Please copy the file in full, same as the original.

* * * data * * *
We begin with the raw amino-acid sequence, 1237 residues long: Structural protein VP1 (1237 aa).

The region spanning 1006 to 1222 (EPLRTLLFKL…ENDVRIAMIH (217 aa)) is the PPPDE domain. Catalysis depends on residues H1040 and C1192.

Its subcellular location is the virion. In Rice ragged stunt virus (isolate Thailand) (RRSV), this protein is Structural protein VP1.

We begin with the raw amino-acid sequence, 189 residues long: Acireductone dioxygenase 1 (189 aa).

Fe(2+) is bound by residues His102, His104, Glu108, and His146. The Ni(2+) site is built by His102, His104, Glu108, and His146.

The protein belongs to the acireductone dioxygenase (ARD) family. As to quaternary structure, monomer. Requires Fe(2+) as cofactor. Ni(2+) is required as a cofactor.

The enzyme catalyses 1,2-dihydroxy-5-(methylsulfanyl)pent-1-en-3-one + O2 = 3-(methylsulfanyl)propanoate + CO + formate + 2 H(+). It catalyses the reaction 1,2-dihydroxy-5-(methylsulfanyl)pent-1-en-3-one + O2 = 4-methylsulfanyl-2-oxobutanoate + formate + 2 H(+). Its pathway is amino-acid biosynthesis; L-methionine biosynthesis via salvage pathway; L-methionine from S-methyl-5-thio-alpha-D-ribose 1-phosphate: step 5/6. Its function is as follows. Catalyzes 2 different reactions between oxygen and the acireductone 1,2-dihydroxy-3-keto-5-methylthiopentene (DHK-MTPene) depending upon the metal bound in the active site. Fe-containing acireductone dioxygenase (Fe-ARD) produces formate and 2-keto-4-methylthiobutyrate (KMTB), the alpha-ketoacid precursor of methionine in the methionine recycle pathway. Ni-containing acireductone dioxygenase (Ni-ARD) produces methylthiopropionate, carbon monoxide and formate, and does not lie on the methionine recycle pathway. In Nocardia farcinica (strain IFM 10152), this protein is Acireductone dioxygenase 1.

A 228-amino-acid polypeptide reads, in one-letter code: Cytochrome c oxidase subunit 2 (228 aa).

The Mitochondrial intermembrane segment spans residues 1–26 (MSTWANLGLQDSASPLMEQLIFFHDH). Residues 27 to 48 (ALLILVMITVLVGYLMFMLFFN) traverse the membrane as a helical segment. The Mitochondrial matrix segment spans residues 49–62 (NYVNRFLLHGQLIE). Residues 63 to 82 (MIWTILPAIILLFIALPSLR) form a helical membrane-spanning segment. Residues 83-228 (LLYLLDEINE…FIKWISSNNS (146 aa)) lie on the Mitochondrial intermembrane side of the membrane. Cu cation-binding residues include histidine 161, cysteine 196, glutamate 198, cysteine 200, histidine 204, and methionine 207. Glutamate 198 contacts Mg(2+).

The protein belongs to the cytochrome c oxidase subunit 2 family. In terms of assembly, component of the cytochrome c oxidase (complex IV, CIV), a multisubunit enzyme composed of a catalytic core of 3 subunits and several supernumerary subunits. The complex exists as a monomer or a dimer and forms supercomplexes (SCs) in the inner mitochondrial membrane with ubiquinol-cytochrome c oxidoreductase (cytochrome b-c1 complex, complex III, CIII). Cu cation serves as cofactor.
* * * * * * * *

We begin with the raw amino-acid sequence, 1237 residues long: Structural protein VP1 (1237 aa).

The region spanning 1006 to 1222 (EPLRTLLFKL…ENDVRIAMIH (217 aa)) is the PPPDE domain. Catalysis depends on residues H1040 and C1192.

Its subcellular location is the virion. In Rice ragged stunt virus (isolate Thailand) (RRSV), this protein is Structural protein VP1.

We begin with the raw amino-acid sequence, 189 residues long: Acireductone dioxygenase 1 (189 aa).

Fe(2+) is bound by residues His102, His104, Glu108, and His146. The Ni(2+) site is built by His102, His104, Glu108, and His146.

The protein belongs to the acireductone dioxygenase (ARD) family. As to quaternary structure, monomer. Requires Fe(2+) as cofactor. Ni(2+) is required as a cofactor.

The enzyme catalyses 1,2-dihydroxy-5-(methylsulfanyl)pent-1-en-3-one + O2 = 3-(methylsulfanyl)propanoate + CO + formate + 2 H(+). It catalyses the reaction 1,2-dihydroxy-5-(methylsulfanyl)pent-1-en-3-one + O2 = 4-methylsulfanyl-2-oxobutanoate + formate + 2 H(+). Its pathway is amino-acid biosynthesis; L-methionine biosynthesis via salvage pathway; L-methionine from S-methyl-5-thio-alpha-D-ribose 1-phosphate: step 5/6. Its function is as follows. Catalyzes 2 different reactions between oxygen and the acireductone 1,2-dihydroxy-3-keto-5-methylthiopentene (DHK-MTPene) depending upon the metal bound in the active site. Fe-containing acireductone dioxygenase (Fe-ARD) produces formate and 2-keto-4-methylthiobutyrate (KMTB), the alpha-ketoacid precursor of methionine in the methionine recycle pathway. Ni-containing acireductone dioxygenase (Ni-ARD) produces methylthiopropionate, carbon monoxide and formate, and does not lie on the methionine recycle pathway. In Nocardia farcinica (strain IFM 10152), this protein is Acireductone dioxygenase 1.

A 228-amino-acid polypeptide reads, in one-letter code: Cytochrome c oxidase subunit 2 (228 aa).

The Mitochondrial intermembrane segment spans residues 1–26 (MSTWANLGLQDSASPLMEQLIFFHDH). Residues 27 to 48 (ALLILVMITVLVGYLMFMLFFN) traverse the membrane as a helical segment. The Mitochondrial matrix segment spans residues 49–62 (NYVNRFLLHGQLIE). Residues 63 to 82 (MIWTILPAIILLFIALPSLR) form a helical membrane-spanning segment. Residues 83-228 (LLYLLDEINE…FIKWISSNNS (146 aa)) lie on the Mitochondrial intermembrane side of the membrane. Cu cation-binding residues include histidine 161, cysteine 196, glutamate 198, cysteine 200, histidine 204, and methionine 207. Glutamate 198 contacts Mg(2+).

The protein belongs to the cytochrome c oxidase subunit 2 family. In terms of assembly, component of the cytochrome c oxidase (complex IV, CIV), a multisubunit enzyme composed of a catalytic core of 3 subunits and several supernumerary subunits. The complex exists as a monomer or a dimer and forms supercomplexes (SCs) in the inner mitochondrial membrane with ubiquinol-cytochrome c oxidoreductase (cytochrome b-c1 complex, complex III, CIII). Cu cation serves as cofactor.